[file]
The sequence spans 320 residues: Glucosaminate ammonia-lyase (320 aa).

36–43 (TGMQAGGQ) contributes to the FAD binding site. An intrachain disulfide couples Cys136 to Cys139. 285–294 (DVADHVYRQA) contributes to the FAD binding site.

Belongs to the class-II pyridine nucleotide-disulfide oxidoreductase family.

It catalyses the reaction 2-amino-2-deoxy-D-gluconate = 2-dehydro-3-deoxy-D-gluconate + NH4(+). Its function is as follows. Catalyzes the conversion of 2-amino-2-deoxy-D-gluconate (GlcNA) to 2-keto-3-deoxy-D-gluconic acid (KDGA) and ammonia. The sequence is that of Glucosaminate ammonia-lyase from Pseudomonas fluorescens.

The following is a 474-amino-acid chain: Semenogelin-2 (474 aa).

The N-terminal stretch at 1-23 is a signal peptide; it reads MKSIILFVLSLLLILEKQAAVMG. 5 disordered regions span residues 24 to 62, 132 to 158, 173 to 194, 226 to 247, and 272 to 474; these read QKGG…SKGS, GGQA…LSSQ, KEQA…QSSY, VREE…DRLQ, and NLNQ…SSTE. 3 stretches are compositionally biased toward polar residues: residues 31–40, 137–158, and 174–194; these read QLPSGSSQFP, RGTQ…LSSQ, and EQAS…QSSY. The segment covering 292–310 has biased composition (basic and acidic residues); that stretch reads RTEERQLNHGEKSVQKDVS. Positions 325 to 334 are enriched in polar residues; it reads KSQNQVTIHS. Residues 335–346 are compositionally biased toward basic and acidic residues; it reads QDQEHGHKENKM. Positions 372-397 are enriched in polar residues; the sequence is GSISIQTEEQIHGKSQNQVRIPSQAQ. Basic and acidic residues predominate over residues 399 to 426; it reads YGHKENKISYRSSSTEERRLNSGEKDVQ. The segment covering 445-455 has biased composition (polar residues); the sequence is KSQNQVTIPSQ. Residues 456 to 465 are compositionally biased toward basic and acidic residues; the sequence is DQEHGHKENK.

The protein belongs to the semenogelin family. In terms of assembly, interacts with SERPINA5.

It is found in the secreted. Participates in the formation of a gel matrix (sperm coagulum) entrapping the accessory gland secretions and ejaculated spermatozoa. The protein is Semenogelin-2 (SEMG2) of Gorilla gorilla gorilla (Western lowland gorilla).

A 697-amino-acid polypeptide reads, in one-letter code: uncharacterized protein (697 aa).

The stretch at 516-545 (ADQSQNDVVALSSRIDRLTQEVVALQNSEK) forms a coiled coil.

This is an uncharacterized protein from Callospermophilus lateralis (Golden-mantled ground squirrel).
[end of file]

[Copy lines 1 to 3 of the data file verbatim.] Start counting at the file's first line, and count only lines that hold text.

The sequence spans 320 residues: Glucosaminate ammonia-lyase (320 aa).

36–43 (TGMQAGGQ) contributes to the FAD binding site. An intrachain disulfide couples Cys136 to Cys139. 285–294 (DVADHVYRQA) contributes to the FAD binding site.

Belongs to the class-II pyridine nucleotide-disulfide oxidoreductase family.